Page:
In such a situation, the proper course of action for the experienced criminal defense lawyer may be to file a motion challenging the constitutionality of the new DUI law.  The challenge would be an “as applied” challenge, and not a facial challenge to the statute.  The standard of proof would probably be the rational basis test.  Ultimately, it would have to be established that there is a rational relationship between using cannabis two hours after driving, and the safety of citizens on the road.

That may be extremely difficult to show.

Illinois Decriminalizes Minor Amounts of Marijuana

Earlier today, July 29, 2016, Governor Bruce Rauner of Illinois signed Senate Bill 2228 into law.

There are several main provisions to which particular attention should be paid to:

#1.  Under Section 99 of SB2228, the Act takes effect upon becoming law, which means it is effective immediately.

#2.  The Illinois Cannabis Control Act (720 ILCS 550/4) was amended to provide the following:

  • Unlawful Possession of Cannabis less than 2.5 grams became a civil law violation with a mandatory minimum fine of $100, and a maximum fine of $200. (Changed from <2.5 grams is a Class C Misdemeanor).
  • Unlawful Possession of Cannabis less than or equal to 10 grams became a civil law violation with a mandatory minimum fine of $100, and a maximum fine of $200. (Changed from 2.5 grams to 10 grams being a Class B Misdemeanor).
  • Unlawful Possession of Cannabis more than 10 grams but not more than 30 grams became a Class B Misdemeanor (Changed from 10 grams to 30 grams being a Class A Misdemeanor).
  • Unlawful Possession of Cannabis more than 30 grams but not more than 100 grams became a Class A Misdemeanor (Changed from 30 grams to 500 grams being a Class 4 Felony).
  • Unlawful Possession of Cannabis more than 100 grams but not more than 500 grams became a Class 4 Felony (Changed from 30 grams to 500 grams being a Class 4 Felony).

#3.  The Drug Paraphernalia Control Act (720 ILCS 600/3.5) was amended to provide that any paraphernalia seized along with a civil law amount of cannabis (less than or equal to 10 grams) also became a civil law violation with a minimum fine of $100 and a maximum fine of $200 (Changed from a Class A Misdemeanor with a minimum fine of $750 and a maximum fine of $2,500 along with the potential for 12 months imprisonment).  Paraphernalia which is seized along with a misdemeanor amount of cannabis (More than 10 grams) remains a Class A Misdemeanor.  *Interestingly enough, that means if you have paraphernalia on you, it is better to have 10 grams or less of cannabis on you too in case you get caught, because you will only face a civil ordinance violation.  If you have paraphernalia and no cannabis with you, it appears to still be a Class A Misdemeanor.  It is somewhat anomalous that a person possessing a pipe and a minor amount of cannabis is punished less than a person possessing the a pipe alone.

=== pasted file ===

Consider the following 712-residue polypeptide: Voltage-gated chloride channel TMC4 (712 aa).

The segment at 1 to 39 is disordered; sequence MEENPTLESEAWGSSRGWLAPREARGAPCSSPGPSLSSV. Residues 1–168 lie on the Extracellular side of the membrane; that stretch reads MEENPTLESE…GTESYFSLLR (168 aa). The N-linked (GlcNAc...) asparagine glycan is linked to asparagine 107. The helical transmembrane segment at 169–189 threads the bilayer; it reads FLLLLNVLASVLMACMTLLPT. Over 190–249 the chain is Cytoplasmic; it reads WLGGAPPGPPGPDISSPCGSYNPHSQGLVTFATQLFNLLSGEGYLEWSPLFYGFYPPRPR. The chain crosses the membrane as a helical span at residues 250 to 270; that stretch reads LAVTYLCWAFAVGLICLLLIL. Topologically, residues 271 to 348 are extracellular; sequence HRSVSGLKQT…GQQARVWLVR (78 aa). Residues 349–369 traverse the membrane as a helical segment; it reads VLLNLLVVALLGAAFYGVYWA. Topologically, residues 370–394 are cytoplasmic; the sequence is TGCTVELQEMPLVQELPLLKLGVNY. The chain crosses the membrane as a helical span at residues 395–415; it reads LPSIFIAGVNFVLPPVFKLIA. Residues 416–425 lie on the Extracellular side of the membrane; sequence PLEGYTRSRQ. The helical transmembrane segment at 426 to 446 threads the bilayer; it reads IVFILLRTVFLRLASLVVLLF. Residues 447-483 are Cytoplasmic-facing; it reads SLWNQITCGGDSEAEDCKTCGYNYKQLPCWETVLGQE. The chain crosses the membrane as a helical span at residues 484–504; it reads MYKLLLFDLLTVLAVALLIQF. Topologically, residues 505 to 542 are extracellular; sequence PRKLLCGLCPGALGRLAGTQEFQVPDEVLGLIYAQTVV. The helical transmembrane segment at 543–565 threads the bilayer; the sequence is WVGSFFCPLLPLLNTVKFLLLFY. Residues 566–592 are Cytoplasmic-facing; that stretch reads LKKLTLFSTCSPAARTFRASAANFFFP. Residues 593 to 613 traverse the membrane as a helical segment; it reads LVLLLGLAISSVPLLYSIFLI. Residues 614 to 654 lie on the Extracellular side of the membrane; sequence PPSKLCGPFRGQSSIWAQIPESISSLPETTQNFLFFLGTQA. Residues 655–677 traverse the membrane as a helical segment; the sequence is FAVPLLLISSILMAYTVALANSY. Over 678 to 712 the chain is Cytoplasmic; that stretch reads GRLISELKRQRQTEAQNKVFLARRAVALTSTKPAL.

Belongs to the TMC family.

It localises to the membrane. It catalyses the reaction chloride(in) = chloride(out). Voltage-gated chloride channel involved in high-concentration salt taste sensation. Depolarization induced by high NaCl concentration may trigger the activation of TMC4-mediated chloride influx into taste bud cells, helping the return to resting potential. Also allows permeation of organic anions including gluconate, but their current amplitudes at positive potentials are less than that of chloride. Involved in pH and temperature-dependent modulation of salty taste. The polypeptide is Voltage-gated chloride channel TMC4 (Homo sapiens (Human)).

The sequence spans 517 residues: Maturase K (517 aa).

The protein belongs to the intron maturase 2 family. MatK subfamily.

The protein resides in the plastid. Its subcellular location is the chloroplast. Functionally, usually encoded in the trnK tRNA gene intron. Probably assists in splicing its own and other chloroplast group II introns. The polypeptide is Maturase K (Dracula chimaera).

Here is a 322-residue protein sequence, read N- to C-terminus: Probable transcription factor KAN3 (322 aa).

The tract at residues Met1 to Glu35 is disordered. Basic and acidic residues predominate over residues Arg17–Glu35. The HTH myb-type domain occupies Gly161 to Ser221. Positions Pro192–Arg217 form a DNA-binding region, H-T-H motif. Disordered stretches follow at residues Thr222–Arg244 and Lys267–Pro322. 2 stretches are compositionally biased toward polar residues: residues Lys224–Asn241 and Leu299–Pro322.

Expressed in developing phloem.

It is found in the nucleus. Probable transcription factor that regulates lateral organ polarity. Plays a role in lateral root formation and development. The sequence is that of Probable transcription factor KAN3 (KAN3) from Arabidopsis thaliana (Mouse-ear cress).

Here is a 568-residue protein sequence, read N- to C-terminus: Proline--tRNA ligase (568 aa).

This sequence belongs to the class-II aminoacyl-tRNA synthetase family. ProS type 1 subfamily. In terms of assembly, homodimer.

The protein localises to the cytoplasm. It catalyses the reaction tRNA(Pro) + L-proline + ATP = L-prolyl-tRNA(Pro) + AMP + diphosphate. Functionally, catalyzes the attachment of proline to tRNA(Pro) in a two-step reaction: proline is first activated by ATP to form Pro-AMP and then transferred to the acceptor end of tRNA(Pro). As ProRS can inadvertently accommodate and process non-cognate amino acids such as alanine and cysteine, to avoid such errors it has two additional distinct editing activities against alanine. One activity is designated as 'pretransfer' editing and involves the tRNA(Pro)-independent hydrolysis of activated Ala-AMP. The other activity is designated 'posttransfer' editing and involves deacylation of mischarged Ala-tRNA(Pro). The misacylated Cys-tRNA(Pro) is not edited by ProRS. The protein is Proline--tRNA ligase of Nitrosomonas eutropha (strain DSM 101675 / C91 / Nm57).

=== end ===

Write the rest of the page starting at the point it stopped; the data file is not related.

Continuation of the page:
#4.  The Criminal Identification Act (20 ILCS 2630/5.2) was amended to provide that all civil law violations for the Cannabis Control Act or the Drug Paraphernalia Control Act are to be automatically expunged on January 1 and July 1 of each year starting 180 days from today (July 29, 2016).

#5.  Most Driving Under the Influence (625 ILCS 5/11-501) charges now have some additional minimum limitation on the usage of Cannabis.   For example, the previous statutory bar on driving while Cannabis is present within the system has been amended to testing positive for tetrahdydrocannabinol concentration of either 5 nanograms or more of delta-9-tetrahydrocannabinol per milliliter of whole blood, or 10 nanograms or more of delta -9-tetrahydrocannabinol per milliliter of other bodily substance.  The test must be conducted within 2 hours of the Defendant driving.  This could potentially lead to an odd result, because a person who takes the test 3 hours from driving and still over the limit would theoretically not be chargeable under the new DUI section.

#6.  CDL holders are still barred from having any amount of THC in their system.

#7.  Civil law ordinance violations for cannabis now have a lower burden of proof which admits cannabis into evidence based upon a properly administered field test or opinion testimony of a properly qualified peace officer (725 ILCS 5/115-23).

#8.  The Juvenile Court Act (705 ILCS 405/5-125) is amended to provide that records pertaining to municipal or County ordinance violations, is to be kept confidential.  There are quite a few “OV” cases where the Defendant was under the age of 18 that are currently openly displayed online.  If this act is to take effect immediately, than it appears any Circuit Clerk that keeps violations online may be in jeopardy of violating the Juvenile Court Act confidentiality provisions.

These are some of the main changes that SB2228 has implemented.  There are a few other changes that have not been mentioned in this post.  Attorneys who represent clients with pending cannabis or paraphernalia related charges should consult SB2228 carefully.

The next question is what effect on pending/previous charges does the new statute have?  Taking into consideration the holding of People v. Glisson, 782 N.E. 2d 251 (2002), section 4 of the Statute on Statutes probably saves DUI (a)(6) prosecutions because the (a)(6) prosecution is a vested right and the repeal of the section is substantive in nature.  However, the sentencing range for cannabis and paraphernalia charges is now likely in the civil violation range.

*Edit (8/19/2016):  Special thanks to Jeff Hall over at Hall, Rustom & Fritz and Sam Partida over at Illinois Case Law Updates for being the best people to work together through the implications of the new statute.  Jeff has a fantastic and detailed write-up of the new statute, and Sam has a great podcast that has a guest star of yours truly.*